Should I be using OEM, aftermarket or recycled car parts?
  • May 27, 2021
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What spare European car parts should you be using in your workshop for vehicle repairs? Should you go with OEM or aftermarket parts? What about using a recycled parts?

If you don’t grasp the difference between OEM and aftermarket car parts, it’s hard to decide what to buy or recommend to your customer.

OEM Car Parts
Original Equipment Manufacturer (OEM), to put simply, are a company that provide systems and components that are used in another company’s end product. An example might be Bosch fuel injectors that are used in Audi cars. The original equipment manufacturer parts are sold to the automotive manufacturer, which assemble them into the car. While available through manufacturers directly, they’re now also available through retail stores such as ASV Euro Car Parts. In fact, ASV have one of the largest ranges of OEM parts for European cars in Australia.

Aftermarket Car Parts
Aftermarket car parts are any parts that aren’t sourced from the car’s original maker. They are commonly used to replace damaged parts in vehicles. Examples include steering, lighting, airbags, and so on.

Aftermarket car parts are brand new, so they shouldn’t be confused with used or recycled parts. You can rely on aftermarket parts to work well in your vehicle and they will function the same and, sometimes, even better than the original.

Recycled Car Parts

As the name suggests, these parts have been recycled and usually reconditioned so they can be safely repurposed in a different vehicle from the one they were originally assembled in. When an end of life vehicle (ELV) is dismantled, many of the parts will still be intact and perfect working condition. They have been unaffected by whatever it is that left the original vehicle unsalvageable. When purchasing recycled parts from a reputable Auto Recycler, you can also request an extended warranty of up to 24 months for peace of mind.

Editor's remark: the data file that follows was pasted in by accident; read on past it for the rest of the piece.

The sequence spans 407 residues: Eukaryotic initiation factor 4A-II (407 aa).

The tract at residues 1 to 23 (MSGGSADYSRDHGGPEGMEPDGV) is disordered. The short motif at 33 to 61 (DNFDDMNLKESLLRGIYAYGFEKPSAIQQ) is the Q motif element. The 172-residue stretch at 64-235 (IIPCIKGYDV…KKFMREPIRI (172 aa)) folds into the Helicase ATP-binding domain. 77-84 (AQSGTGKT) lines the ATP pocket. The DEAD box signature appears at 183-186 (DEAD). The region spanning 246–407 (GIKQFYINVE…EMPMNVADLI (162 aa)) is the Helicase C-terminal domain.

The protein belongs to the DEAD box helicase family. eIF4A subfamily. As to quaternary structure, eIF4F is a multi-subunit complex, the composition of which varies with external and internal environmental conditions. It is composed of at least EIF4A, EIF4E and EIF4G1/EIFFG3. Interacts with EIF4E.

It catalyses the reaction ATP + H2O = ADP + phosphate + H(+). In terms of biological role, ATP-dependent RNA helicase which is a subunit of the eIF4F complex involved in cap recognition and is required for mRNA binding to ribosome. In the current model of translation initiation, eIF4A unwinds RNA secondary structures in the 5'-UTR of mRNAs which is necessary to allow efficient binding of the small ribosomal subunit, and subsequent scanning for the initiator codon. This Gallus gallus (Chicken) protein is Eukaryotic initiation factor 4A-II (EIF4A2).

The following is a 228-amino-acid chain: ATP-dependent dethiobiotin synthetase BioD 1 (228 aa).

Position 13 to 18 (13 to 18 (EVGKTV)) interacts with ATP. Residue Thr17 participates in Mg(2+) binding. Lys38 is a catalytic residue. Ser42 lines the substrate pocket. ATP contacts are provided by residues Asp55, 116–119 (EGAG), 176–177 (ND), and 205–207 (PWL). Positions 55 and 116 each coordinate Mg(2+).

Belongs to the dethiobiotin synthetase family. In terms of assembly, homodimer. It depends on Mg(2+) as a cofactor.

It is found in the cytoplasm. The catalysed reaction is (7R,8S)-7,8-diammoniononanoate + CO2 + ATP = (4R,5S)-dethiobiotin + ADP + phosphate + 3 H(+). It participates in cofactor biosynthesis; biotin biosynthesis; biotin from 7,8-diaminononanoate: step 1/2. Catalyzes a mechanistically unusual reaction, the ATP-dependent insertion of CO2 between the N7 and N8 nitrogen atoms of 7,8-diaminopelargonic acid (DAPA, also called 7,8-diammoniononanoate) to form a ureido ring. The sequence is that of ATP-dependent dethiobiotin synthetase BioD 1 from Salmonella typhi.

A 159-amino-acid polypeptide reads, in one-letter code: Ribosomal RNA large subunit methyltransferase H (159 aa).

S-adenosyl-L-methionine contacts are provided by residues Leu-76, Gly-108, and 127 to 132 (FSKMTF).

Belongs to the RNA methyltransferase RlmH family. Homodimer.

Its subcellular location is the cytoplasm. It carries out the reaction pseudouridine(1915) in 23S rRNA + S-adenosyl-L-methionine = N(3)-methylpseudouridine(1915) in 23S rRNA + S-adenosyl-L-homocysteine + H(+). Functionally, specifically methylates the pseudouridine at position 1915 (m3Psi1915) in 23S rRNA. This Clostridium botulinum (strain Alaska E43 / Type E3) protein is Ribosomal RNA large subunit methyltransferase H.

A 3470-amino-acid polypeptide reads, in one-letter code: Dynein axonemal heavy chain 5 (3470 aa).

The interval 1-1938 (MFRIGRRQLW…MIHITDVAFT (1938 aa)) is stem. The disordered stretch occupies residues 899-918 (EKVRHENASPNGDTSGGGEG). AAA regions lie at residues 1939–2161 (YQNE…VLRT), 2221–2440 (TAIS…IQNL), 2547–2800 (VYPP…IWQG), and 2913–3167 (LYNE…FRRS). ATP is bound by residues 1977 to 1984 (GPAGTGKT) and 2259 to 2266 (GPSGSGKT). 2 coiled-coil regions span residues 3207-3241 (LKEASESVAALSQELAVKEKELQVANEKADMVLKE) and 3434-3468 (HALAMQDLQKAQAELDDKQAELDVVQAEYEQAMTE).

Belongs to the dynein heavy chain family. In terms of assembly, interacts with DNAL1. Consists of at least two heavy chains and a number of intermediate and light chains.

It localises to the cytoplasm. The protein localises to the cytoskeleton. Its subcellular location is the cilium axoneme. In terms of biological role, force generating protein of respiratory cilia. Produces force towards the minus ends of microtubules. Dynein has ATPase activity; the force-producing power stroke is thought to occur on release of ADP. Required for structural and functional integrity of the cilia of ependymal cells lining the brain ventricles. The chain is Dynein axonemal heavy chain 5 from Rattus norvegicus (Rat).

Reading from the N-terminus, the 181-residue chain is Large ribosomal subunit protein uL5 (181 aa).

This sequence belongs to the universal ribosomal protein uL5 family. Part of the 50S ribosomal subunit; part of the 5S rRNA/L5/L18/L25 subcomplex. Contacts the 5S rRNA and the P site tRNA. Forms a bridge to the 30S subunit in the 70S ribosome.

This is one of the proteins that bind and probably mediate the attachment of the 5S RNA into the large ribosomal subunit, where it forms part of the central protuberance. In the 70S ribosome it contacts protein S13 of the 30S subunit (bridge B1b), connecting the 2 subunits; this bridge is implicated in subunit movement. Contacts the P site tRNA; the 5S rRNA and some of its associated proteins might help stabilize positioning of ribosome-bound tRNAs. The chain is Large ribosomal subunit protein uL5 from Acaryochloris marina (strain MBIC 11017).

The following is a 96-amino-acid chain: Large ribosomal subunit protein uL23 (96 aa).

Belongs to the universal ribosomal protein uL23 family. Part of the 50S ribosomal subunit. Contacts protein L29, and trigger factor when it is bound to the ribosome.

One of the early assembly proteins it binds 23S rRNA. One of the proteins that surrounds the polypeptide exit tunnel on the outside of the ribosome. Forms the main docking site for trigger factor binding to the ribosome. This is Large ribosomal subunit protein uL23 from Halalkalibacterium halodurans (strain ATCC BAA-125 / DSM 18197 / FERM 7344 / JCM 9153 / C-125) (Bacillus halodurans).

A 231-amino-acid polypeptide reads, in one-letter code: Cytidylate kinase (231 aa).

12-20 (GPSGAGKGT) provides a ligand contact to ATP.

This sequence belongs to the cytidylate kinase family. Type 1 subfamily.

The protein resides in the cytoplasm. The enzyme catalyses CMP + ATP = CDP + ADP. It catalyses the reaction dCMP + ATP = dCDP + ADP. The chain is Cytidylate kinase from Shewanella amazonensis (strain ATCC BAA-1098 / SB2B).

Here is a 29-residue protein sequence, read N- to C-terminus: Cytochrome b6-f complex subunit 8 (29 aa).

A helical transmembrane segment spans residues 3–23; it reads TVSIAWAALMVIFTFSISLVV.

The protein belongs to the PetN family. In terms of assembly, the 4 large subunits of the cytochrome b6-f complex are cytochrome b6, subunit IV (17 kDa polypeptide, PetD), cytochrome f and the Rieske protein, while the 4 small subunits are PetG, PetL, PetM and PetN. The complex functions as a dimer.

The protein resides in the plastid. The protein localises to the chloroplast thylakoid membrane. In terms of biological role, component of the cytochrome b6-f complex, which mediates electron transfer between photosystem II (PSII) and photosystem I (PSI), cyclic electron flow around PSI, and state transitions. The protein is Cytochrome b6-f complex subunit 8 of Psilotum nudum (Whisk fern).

Recycled car parts are often a cost effective and quicker way to repair a vehicle. By using the original manufacturer parts or OEM parts, your customer can confidently know that they are getting a perfectly fit part for their car.

So what should you be using?
This will come down to your customers situation and their car’s make and model. If you have a new vehicle with warranty coverage or a leased car, you should choose OEM parts. It might come down to availability as well. In recent times, Covid has put a delay on availability of some parts. It might be best to speak with your customer and potentially their insurance company to weigh up all the options and present the options. Keeping your customer in the loop and giving them alternatives is a guaranteed way to keep them happy with your customer service.